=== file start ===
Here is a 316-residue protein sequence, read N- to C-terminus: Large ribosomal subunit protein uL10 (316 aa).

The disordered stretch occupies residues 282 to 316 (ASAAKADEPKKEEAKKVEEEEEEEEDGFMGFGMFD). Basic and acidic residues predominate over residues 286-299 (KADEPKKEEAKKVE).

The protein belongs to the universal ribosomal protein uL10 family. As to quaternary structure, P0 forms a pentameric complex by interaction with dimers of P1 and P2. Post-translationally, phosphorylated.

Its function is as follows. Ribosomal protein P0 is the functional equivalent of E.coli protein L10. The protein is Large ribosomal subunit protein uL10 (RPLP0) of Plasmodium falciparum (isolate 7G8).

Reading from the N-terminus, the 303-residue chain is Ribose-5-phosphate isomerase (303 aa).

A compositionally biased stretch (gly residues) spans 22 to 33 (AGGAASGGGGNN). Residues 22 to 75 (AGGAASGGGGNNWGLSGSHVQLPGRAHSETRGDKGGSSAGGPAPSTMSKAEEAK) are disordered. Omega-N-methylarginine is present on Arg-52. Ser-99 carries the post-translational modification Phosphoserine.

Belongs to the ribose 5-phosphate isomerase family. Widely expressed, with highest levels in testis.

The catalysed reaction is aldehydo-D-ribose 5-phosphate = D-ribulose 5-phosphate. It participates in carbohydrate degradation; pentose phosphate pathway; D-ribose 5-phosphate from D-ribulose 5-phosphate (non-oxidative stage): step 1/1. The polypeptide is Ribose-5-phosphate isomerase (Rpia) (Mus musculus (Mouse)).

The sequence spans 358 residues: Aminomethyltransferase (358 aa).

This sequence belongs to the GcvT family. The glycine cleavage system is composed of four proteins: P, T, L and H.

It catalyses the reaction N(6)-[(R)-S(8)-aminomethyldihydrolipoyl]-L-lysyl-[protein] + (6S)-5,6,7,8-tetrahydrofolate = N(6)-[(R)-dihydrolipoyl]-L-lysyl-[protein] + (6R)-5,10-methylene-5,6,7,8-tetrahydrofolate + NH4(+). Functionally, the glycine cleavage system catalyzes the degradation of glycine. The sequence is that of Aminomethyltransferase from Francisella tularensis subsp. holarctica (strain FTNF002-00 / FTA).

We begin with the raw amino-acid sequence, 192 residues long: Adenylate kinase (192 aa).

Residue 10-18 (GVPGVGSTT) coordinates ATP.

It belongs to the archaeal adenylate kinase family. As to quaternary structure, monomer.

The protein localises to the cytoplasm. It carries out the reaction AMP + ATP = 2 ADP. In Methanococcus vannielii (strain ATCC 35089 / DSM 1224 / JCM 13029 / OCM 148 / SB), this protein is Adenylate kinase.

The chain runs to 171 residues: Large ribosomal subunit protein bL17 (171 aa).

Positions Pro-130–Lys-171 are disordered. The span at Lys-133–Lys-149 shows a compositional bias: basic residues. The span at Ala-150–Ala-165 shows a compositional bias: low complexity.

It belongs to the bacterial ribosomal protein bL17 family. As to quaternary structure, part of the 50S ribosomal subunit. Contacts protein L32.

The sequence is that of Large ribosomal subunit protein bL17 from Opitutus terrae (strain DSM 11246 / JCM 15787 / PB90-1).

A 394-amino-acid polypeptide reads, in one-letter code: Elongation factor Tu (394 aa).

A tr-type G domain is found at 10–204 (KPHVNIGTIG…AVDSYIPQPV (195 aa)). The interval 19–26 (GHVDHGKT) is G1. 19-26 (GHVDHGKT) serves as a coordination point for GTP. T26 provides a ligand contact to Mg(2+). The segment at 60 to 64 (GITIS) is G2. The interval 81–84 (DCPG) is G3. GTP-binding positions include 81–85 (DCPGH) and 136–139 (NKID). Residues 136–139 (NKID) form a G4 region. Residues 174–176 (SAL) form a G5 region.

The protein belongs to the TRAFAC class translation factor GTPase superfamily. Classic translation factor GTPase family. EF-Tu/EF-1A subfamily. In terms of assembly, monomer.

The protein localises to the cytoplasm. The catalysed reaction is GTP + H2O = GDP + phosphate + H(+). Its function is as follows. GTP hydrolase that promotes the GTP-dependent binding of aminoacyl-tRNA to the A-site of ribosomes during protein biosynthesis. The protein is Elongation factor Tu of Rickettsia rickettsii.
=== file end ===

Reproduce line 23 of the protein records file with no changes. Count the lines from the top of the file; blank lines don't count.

The protein localises to the cytoplasm. The catalysed reaction is GTP + H2O = GDP + phosphate + H(+). Its function is as follows. GTP hydrolase that promotes the GTP-dependent binding of aminoacyl-tRNA to the A-site of ribosomes during protein biosynthesis. The protein is Elongation factor Tu of Rickettsia rickettsii.